In the case Phelan v Phelan 2007 (1) SA 483 (C) (judgment date 27 July 2006), the High Court of South Africa (Cape Provincial Division) confirmed the conflict of law rule that the place of marriage celebration determines the validity of the marriage. That law applies not only to formal validity, but also to substantial validity, eg whether the parties had the capacity to conclude a valid marriage etc. In this case, the validity of a marriage concluded in New South Wales, Australia was questioned. The parties were ordinarily resident in Ireland at the time of the marriage. One of the spouses had prior to the marriage obtained a divorce order in the Dominican Republic, while neither he nor his ex-spouse had any connection with that country (no domicile, residence, nationality). (It was impossible to divorce in Ireland at the time.) There was no reciprocity regarding the recognition of decrees between the Dominican Republic and Australia. The High Court came to the conclusion that the divorce could therefore not be recognised in Australia and that no valid marriage had come into existence.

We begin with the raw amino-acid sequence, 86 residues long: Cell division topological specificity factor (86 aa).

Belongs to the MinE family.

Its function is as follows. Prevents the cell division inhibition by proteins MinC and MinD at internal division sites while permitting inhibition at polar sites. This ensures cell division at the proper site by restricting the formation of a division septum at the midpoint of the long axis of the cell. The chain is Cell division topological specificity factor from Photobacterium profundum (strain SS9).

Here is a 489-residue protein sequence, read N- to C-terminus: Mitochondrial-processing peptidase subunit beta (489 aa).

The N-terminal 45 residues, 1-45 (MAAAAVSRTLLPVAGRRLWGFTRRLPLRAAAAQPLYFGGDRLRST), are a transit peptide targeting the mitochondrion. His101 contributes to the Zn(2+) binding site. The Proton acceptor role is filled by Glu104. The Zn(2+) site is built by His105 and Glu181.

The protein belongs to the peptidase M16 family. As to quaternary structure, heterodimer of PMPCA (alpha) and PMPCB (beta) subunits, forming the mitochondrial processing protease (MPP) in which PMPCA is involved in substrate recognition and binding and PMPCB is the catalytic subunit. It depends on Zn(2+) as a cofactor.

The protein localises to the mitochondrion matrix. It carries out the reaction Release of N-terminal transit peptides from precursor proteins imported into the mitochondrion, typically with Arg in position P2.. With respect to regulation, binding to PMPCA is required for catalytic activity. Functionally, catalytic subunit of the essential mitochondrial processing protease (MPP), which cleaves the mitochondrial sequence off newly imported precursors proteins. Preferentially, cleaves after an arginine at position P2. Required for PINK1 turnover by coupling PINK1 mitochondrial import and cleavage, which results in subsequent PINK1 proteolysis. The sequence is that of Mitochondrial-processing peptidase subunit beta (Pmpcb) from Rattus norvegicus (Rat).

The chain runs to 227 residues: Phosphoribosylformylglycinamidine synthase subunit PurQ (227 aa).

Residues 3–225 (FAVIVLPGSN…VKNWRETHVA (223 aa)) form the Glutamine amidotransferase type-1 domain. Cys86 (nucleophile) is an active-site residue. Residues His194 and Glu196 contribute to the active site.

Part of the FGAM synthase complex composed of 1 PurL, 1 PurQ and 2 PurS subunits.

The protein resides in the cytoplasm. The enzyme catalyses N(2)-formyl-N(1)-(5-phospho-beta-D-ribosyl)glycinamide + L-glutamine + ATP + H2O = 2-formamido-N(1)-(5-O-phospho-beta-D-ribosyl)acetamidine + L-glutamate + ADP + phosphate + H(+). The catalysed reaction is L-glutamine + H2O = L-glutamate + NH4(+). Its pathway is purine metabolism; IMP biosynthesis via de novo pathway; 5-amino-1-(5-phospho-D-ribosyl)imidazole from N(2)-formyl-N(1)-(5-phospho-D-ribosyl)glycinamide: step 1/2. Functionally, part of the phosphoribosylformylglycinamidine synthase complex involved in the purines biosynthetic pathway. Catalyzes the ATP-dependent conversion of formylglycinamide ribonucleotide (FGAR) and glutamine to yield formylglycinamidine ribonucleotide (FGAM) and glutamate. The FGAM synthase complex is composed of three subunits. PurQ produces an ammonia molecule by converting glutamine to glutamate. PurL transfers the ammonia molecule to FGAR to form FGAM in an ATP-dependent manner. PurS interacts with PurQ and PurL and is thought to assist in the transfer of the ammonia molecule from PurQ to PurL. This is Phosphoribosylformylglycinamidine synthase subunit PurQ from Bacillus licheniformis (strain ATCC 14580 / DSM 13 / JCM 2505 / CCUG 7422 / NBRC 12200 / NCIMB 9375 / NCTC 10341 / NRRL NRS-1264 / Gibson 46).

The use of the law of the place of marriage celebration to determine validity has the advantage of applying one set of legal rules to both formal and substantive validity. It also reduces the risk of limping marriage, ie the situation where people are married in one country, but divorced in another.